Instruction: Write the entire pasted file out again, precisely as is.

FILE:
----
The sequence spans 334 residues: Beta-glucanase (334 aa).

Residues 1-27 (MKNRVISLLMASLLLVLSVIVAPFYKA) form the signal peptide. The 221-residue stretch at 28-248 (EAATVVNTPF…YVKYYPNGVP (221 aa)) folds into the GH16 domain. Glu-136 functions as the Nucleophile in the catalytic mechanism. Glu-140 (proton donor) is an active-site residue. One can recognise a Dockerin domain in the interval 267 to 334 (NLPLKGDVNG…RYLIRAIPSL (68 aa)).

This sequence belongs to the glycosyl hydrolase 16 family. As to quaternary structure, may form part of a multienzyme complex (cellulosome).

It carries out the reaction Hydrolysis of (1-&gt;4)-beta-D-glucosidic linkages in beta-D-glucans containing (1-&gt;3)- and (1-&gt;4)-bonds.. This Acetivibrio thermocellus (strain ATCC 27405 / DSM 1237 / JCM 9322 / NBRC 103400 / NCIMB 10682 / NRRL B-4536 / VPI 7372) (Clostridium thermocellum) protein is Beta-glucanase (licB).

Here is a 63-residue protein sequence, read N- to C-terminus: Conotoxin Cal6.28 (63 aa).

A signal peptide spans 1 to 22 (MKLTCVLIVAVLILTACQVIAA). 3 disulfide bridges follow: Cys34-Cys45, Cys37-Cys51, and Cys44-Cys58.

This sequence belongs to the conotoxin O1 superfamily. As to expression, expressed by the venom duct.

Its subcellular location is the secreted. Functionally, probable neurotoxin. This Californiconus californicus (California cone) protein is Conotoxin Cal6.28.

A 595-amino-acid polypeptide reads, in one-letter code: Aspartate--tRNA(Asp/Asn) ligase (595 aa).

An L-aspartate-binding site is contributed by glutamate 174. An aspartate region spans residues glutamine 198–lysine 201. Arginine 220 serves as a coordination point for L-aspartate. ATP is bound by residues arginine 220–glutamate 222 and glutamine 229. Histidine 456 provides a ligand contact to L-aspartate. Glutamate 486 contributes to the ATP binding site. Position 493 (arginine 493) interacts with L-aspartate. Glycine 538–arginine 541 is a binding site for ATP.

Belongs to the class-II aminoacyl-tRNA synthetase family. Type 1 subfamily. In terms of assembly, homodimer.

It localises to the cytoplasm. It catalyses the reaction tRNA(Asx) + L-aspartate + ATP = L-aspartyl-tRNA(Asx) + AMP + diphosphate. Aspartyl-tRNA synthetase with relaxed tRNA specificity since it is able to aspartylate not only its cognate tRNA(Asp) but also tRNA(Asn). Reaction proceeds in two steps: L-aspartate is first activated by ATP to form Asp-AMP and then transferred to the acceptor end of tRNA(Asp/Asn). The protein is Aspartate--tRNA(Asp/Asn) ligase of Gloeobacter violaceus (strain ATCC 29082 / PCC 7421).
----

The sequence spans 334 residues: Beta-glucanase (334 aa).

Residues 1-27 (MKNRVISLLMASLLLVLSVIVAPFYKA) form the signal peptide. The 221-residue stretch at 28-248 (EAATVVNTPF…YVKYYPNGVP (221 aa)) folds into the GH16 domain. Glu-136 functions as the Nucleophile in the catalytic mechanism. Glu-140 (proton donor) is an active-site residue. One can recognise a Dockerin domain in the interval 267 to 334 (NLPLKGDVNG…RYLIRAIPSL (68 aa)).

This sequence belongs to the glycosyl hydrolase 16 family. As to quaternary structure, may form part of a multienzyme complex (cellulosome).

It carries out the reaction Hydrolysis of (1-&gt;4)-beta-D-glucosidic linkages in beta-D-glucans containing (1-&gt;3)- and (1-&gt;4)-bonds.. This Acetivibrio thermocellus (strain ATCC 27405 / DSM 1237 / JCM 9322 / NBRC 103400 / NCIMB 10682 / NRRL B-4536 / VPI 7372) (Clostridium thermocellum) protein is Beta-glucanase (licB).

Here is a 63-residue protein sequence, read N- to C-terminus: Conotoxin Cal6.28 (63 aa).

A signal peptide spans 1 to 22 (MKLTCVLIVAVLILTACQVIAA). 3 disulfide bridges follow: Cys34-Cys45, Cys37-Cys51, and Cys44-Cys58.

This sequence belongs to the conotoxin O1 superfamily. As to expression, expressed by the venom duct.

Its subcellular location is the secreted. Functionally, probable neurotoxin. This Californiconus californicus (California cone) protein is Conotoxin Cal6.28.

A 595-amino-acid polypeptide reads, in one-letter code: Aspartate--tRNA(Asp/Asn) ligase (595 aa).

An L-aspartate-binding site is contributed by glutamate 174. An aspartate region spans residues glutamine 198–lysine 201. Arginine 220 serves as a coordination point for L-aspartate. ATP is bound by residues arginine 220–glutamate 222 and glutamine 229. Histidine 456 provides a ligand contact to L-aspartate. Glutamate 486 contributes to the ATP binding site. Position 493 (arginine 493) interacts with L-aspartate. Glycine 538–arginine 541 is a binding site for ATP.

Belongs to the class-II aminoacyl-tRNA synthetase family. Type 1 subfamily. In terms of assembly, homodimer.

It localises to the cytoplasm. It catalyses the reaction tRNA(Asx) + L-aspartate + ATP = L-aspartyl-tRNA(Asx) + AMP + diphosphate. Aspartyl-tRNA synthetase with relaxed tRNA specificity since it is able to aspartylate not only its cognate tRNA(Asp) but also tRNA(Asn). Reaction proceeds in two steps: L-aspartate is first activated by ATP to form Asp-AMP and then transferred to the acceptor end of tRNA(Asp/Asn). The protein is Aspartate--tRNA(Asp/Asn) ligase of Gloeobacter violaceus (strain ATCC 29082 / PCC 7421).